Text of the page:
Does The Wind Actually Affect Your Golf Ball

On Thursday and Saturday past, I played at my home course of Mattawa Golf and Ski Resort. At the start of the round, the wind was playing very hard and all the players in my group knew we would be adjusting our distances to account for the howling breeze. The challenge many amateurs have is understanding how much adjustment is needed to combat any breeze. For this article, I am going to offer some suggestions on how to change your club select to still hit the distances you want.

This topic will cause some amateurs grief because will not accept that amount of affect the wind has on their golf ball. It is not surprising because most of us think we hit the ball farther than we do. Additionally, we fall under the misconception that it is important to try and hit the ball harder into or with the wind because it will help negate the stressor. Nothing could be farther from the truth. The following chart is a baseline provided by Golf Monthly. I agree with the distances, but have some other thoughts to share at later in this article. For now:


A great rule to use is to add 1% for every 1mph of headwind. So the following distances would change like this:

  • 100-yard shot into a 5mph wind = 105 yards
  • 200-yard shot into a 5mph wind = 210 yards
  • 100-yard shot into a 10mph wind = 110 yards
  • 200-yard shot into a 10mph wind = 220 yards
  • 100-yard shot into a 20mph wind = 120 yards
  • 200-yard shot into a 20mph wind = 240 yards
  • 100-yard shot into a 30mph wind = 130 yards
  • 200-yard shot into a 30mph wind = 260 yards


When playing downwind use 0.5% instead, so judging your distance in the wind would look a bit like this:

  • 100-yard shot with a 5mph tailwind = 98 yards
  • 200-yard shot with a 5mph tailwind = 195 yards
  • 100-yard shot with a 10mph tailwind = 95 yards
  • 200-yard shot with a 10mph tailwind = 190 yards
  • 100-yard shot with a 20mph tailwind = 90 yards
  • 200-yard shot with a 20mph tailwind = 180 yards
  • 100-yard shot with a 30mph tailwind = 85 yards
  • 200-yard shot with a 30mph tailwind = 170 yards

As you peruse the chart, it makes complete sense. The challenges facing any golfer hitting into the wind, unfortunately, forget that other factors influence our club selection. For example, temperature, moisture, elevation, and/or ball position. Do you have to hit the ball higher to go over an obstacle or is a stinger the shot being made? The influences on any golf shot are numerable and on a breezy day, these influencer can be more challenging.

The one important tip I learned years ago is to swing easy when it is breezy. This applies to all clubs and the following video shows just how to do this:

Playing golf on a breezy day is fun and challenging. Knowing how to shots on a breezy day will lower your golf scores and increase your enjoyment on the links. Golf is meant to be played in all types of weather and a breezy day will happen more often than any other weather condition. By using the above chart as a baseline, you are well on your way to playing your best golf on a windy day.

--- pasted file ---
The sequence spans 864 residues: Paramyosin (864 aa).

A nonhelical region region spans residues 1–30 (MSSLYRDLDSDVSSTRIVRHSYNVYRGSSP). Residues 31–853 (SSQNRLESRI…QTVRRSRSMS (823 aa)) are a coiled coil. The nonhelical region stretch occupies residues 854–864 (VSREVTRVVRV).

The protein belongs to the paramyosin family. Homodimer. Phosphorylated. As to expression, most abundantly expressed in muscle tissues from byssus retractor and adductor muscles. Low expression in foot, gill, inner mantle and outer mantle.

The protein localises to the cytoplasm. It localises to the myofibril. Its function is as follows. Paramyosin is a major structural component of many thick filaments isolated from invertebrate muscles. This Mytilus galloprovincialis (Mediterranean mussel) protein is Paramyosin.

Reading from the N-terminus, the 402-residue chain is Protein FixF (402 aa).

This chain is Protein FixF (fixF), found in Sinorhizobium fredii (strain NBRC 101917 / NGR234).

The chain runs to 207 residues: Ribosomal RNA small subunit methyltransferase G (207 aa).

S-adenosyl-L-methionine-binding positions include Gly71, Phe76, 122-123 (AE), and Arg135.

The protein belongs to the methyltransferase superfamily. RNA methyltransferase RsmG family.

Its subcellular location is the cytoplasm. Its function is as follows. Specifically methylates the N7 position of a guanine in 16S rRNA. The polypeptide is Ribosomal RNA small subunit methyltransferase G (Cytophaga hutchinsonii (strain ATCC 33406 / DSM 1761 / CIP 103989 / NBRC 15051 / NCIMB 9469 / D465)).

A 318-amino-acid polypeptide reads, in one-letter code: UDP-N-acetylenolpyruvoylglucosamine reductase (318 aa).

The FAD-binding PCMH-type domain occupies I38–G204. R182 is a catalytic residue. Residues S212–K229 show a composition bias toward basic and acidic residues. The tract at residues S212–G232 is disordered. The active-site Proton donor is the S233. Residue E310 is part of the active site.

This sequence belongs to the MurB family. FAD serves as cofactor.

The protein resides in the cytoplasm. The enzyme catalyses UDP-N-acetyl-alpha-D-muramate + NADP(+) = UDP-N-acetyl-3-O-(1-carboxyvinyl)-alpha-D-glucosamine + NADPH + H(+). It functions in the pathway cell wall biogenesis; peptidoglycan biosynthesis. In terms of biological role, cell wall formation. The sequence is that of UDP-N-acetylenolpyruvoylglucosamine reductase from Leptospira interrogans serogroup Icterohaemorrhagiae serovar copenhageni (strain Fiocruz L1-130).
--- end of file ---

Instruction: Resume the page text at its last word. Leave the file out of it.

I am a grateful golfer! See you on the links!


3 thoughts on “Does The Wind Actually Affect Your Golf Ball

  1. Playing in the wind is all about the spin. Into the wing we swing easy because that generates less spin. Another thing to note is that whether we can control the spin left or right or not doesn’t matter. No matter what our normal shot shape is there’s a wind direction that will help us and the rest we will need to be more careful in. If we can shape our shots, knowing what shot shape works best for the wind direction is very helpful. I know if the wind is helping mostly but angling in over my right shoulder that I want to hit a small fade shot shape. That’s going to give me spin that has the wind pushing it forward as hard as it can as well as being the easiest swing for me to pull off. If it’s dead behind me I want a tall straight shot to give the wind as long as possible to keep pushing it down range. And a draw will go farthest when the wind is coming in over my left shoulder. By the same token if the wind is off the left shoulder it’s going to roll a fade over into a slice and off the right shoulder, that draw is going to draw more. Whether we can control our shot shapes or not, knowing these things gives us tools we can use.

    As for the distances you give for yourself, I’d say I’m in line with what you have there. Give or take a little. A lot depends on swing speed so it’s going to be a bit different for most of us. But it’s a good rule of thumb idea. I generally just think about it in terms of club. One club per 10 mph wind speed in either direction. I’ll deviate from that for certain shot types, but on the whole, that’s my rule of thumb way of dealing with it.

    Liked by 1 person

    • Kevin,

      We are on the same page for what constitutes a one club wind. I like you first paragraph about how you use the wind to help with your shots. I do try to shape my ball in the wind to gain an advantage, but it does not always work for me.

      Cheers Jim


      • It doesn’t always work for anyone. Either we don’t execute, or we guess the wind wrong, or it’s truly vindictive and gusts into our face in our Tin Cup moment. It’s an added challenge for sure. But I think of it as playing the wind as opposed to playing in the wind. I enjoy the challenge and try and make the most of it. From the very beginning there was nothing I’ve enjoyed more than watching a cross breeze carry my ball to the hole.

        Liked by 1 person

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